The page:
How to test your product idea using an MVP
A lot of times we have really cool ideas for products and we want to start work on them as soon as possible. So we start building up the idea, thinking of names, features and the general process flow. There’s this moment of excitement where we think of how great the app is going to be and probably how rich we’ll get.
Let’s not forget that ideas are built on assumptions and until we confirm these assumptions, our ideas might not work out how we think it will.
Is my idea viable? Is there a market for this? Will people actually be interested in using my product?
These are valid questions and they can be answered by testing your idea with an MVP. MVP stands for “Minimum Viable Product” and it is the smallest part of your product/idea you can launch to get actual feedback. i.e whether people are actually interested in your product idea or not. The term MVP was made popular by Eric Ries in his book “The Lean Startup”.
MVPs allow you to validate your idea without committing a lot of resources to it. It’s a great way to mitigate risk and the good part is that you don’t always have to build a demo/prototype. Here are some popular ways to test your ideas using MVPs?
- The Email based MVP: This is usually used by small companies and new startups. How this works is that you send out a well designed email(there are tools you can use) about your new product or feature to people you think would be interested in it and see how they react to it. The point is to make it seem like the product/feature is complete or at least coming soon to get validated feedback. Pros: It’s cheap, quick, sample space can be controlled and anyone can do it. Cons: Might seem like spam, Not advised for big brands, best matched with another MVP test method.
2. The Shadow button: This is usually used to introduce a new feature in an already existing product but can be used to test a new product also. For this you just put a fake button (shadow button) that supposedly links to your new feature/product on your website/app and record how many users clicked on the button. You can decide to make the button redirect to a coming soon page, 404 page, a pre-order/sign-up page or a page to submit their email addresses to get more information about it. Amazon actually uses the shadow button technique a lot.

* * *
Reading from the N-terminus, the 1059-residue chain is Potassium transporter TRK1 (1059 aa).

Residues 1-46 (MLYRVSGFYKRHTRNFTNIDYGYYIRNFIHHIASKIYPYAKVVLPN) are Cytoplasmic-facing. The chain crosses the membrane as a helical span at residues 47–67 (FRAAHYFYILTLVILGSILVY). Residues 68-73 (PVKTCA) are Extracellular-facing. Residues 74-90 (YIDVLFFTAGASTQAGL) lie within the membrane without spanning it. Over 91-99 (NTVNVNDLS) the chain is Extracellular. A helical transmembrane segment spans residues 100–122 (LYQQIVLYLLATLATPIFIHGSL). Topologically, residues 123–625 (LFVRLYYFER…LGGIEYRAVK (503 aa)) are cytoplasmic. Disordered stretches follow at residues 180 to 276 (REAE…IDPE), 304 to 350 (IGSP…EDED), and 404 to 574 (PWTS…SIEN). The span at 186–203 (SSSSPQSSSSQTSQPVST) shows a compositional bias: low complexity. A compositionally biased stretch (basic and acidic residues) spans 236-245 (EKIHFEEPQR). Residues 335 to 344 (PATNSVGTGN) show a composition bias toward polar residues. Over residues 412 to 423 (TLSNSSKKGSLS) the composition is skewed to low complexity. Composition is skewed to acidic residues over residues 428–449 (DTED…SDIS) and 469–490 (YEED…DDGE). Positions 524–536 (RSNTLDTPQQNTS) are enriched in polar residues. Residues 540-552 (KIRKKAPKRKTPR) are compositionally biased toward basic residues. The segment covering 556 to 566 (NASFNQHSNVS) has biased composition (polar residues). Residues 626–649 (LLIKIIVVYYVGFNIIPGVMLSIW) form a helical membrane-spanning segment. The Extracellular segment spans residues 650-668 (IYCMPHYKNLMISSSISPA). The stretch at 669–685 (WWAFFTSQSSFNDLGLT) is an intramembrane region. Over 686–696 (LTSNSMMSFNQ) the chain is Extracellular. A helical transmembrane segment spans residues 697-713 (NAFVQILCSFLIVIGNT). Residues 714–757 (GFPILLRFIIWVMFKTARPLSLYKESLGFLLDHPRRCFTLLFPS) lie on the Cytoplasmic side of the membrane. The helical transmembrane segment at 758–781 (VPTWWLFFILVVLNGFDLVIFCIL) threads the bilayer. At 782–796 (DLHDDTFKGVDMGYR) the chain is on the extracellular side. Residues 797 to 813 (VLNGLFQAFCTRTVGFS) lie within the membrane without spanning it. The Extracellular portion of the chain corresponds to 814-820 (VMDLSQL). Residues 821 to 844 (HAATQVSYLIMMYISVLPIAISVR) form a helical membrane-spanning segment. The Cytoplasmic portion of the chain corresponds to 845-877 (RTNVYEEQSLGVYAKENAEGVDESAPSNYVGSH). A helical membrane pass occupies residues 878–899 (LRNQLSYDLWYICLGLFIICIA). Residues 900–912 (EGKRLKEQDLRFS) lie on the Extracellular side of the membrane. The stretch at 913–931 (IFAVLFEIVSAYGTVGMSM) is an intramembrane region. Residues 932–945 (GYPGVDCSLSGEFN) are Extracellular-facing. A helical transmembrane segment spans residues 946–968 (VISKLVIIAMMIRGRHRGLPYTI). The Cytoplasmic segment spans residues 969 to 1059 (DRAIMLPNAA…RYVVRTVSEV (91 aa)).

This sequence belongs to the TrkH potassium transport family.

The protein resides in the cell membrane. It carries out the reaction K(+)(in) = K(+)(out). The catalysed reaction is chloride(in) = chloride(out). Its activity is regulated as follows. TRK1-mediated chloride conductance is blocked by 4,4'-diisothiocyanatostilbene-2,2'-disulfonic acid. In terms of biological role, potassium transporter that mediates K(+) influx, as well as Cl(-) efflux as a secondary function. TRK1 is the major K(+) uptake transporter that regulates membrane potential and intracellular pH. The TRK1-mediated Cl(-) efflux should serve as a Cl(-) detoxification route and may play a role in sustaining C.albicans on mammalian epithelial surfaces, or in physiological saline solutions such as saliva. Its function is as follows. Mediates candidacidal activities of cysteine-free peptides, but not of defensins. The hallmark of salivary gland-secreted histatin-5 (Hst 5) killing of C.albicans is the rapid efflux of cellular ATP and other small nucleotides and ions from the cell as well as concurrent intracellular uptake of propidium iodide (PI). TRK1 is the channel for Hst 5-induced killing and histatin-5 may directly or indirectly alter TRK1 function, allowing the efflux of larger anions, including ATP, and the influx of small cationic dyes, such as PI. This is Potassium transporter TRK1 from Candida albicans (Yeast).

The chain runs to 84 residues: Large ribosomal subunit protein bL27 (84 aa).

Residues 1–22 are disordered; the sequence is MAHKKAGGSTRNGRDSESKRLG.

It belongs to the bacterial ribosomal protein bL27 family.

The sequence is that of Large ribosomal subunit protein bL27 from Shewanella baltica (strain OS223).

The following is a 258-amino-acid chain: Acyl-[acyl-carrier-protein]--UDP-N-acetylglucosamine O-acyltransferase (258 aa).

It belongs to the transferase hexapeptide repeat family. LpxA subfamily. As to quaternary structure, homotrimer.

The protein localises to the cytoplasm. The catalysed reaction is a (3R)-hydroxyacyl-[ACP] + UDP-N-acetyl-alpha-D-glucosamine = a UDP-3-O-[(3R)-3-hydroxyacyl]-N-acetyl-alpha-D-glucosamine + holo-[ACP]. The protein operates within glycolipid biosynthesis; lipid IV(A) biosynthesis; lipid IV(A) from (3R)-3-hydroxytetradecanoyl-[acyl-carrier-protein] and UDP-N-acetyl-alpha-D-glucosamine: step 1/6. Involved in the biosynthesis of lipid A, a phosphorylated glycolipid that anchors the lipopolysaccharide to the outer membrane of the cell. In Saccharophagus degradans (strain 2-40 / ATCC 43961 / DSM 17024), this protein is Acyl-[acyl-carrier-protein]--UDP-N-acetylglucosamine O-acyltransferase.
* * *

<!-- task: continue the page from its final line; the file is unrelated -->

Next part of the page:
3. The Explainer video: For this, you make an explainer/tutorial video explaining how your product works(or how it’s going to work), send it out and see how people respond to it. This is actually how Dropbox started. The founder just made a fake video of him using the product and posted it on You tube. He got a lot of positive feedback and so he knew people were interested in using the product.
4. The Landing page: This consists of creating a web landing page for your proposed product of feature, driving traffic to it and seeing how people react to it. You can use google analytics on your page to get accurate information on how people are interacting with the page. This can also include a pre-order or sign-up page to gather information about prospective users.
5. The Piecemeal/Frankenstein: This is done by piecing together “out of the box” software to create a basic and rough version of your proposed product so you can validate it. For example if you want to generate certificates for people you can make them fill in their information on a google form, send that to a Google sheet that triggers Zoho invoice to generate a certificate based on the information provided . There are a lot of cool tools you can use to achieve this e.g weebly, squarespace, wordpress, formstack, typeform, google forms e.t.c.
6. The Wizard of Oz: This technique works by combining a little technology with manual labour. You can build a small seemingly functional product and manually handle everything behind the scenes. For example Zappos started by taking photos of shoes from a nearby store and posting them on their site for sale. When customers made orders they would walk over to the store, pick up the shoes and ship it to the customer. They did this till they had a strong customer base and built a full e-commerce application.
Sometimes we get ideas but don’t know how users would respond to it. Well next time you’re in this situation try out one of the techniques listed above. Please note that these techniques might not work well for all product ideas. There are some other inexpensive ways of testing out product ideas with MVPs feel free to add more in the comments below.